In my 30s and I still get barbed comments from my parents. And recently, when making a bold move (for me) of posting my photo online… one single comment from a friend, carved me up inside and I removed the photo. They didn’t mean to hurt me. They said something, not knowing what it would do, but it was enough.

    I try not to think about how I look. My partner (apparently) finds me attractive and while that still astounds me, it is a comfort.

    Liked by 3 people

    1. Thank you, Ari. Yes – I feel it’s getting worse and worse these days.

      Gosh, what an experience to have at such a young age. The worst thing is that often, no matter how many nice/lovely comments you get, it’s the negative one(s) that stick.

      Thank you so much for, again, taking the time to write this, and also for being so honest and open, as ever. Have a lovely weekend. x

      Liked by 1 person

      1. How true, we will always take the negative comments to heart. It’s one of the reasons that authors are recommended NOT to read reviews. They are for readers, not authors and 500 positives are tainted by a single negative.

        Liked by 1 person

      2. Yeah – I definitely feel *not reading* those would be the way to go for me. As terrible as I’d probably be at stopping myself from reading them 🙄

        Liked by 1 person

  4. Great article! Particularly well put on the balance between gym helping your own image of your body; as you say fine to enjoy that, but more important to focus on the post-workout boost! If anyone ever wants to send me an email about a positive experience with mental health, I’d be delighted to make a post about it (and obviously give a link to your page!) Big love for this post, J X

    Liked by 3 people

    1. Thank you for reading! I’m only human, so the visible benefits will also be there, and be acknowledged/felt… but the re-frame has been important for me! My Masters was, in fact, in Positive Psychology – which is a slightly-misleading title, but I thought it might be worth mentioning 🤠


  5. Great post ABG!!! I had the exact OPPOSITE problem you had. I ALWAYS felt too FAT, and its not the “all girls think they’re fat” kinda thing, either. I was born WITHOUT a thyroid gland, (a 1 out 500000 case, thanks mom for NEVER going to the doctor or having ANY pre-natal care done when you were pregnant with me, ugh! but it totally could have been MUCH worse so I consider myself lucky), so the ODDS of having a skinny, sexy body was a REAL challenge for me because my metabolism was so screwy it REFUSED to cooperate when I tried to lose weight or eat healthy.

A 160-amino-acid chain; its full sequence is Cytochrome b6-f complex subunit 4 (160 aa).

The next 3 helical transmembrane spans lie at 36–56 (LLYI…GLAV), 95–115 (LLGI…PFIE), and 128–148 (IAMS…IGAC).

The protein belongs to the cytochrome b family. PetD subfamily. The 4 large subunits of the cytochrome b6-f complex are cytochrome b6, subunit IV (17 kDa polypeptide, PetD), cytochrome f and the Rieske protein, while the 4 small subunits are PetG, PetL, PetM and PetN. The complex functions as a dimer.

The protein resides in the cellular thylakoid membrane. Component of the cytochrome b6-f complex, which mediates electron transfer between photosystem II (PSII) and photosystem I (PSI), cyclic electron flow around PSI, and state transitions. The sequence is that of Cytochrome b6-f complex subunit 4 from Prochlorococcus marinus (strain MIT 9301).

But you know, as I have gotten older, I have become WAY more accepting of my body shape, (its not bad, I am holding firm at 175, 5 feet tall, not OVERLY obese but definitely NOT trim and skinny at all), but I could honestly CARE LESS what anyone thinks anymore.

    I get ALL decked out when I go out, fat self and all (haha), and I still have my head so RIDICULOUSLY high in the air when I am out and about that I totally get the “who the hell does she think she is” looks, and I love it!!! Haha! It’s all about self-acceptance really, and I am glad that you work out for YOU more than anything else anymore, because honestly, YOUR opinion of your body should be the ONLY one that matters. Excellent thought-provoking post as always my friend!! ❤

    Liked by 4 people

    1. Thank you! I know, right, we’re never happy! The guys with fast metabolism want to be bigger, and those with slow metabolism who gain mass more easily want to be leaner!

      Gosh, I’ve never know of one being born without a thyroid… I guess as it’s so rare. *So glad* that you’re beyond caring, and you accept yourself for who you are! Keep doing you! Still a work-in-progress for me, but I feel I’m getting better 🙂 Thanks so much for reading + commenting.

      Liked by 1 person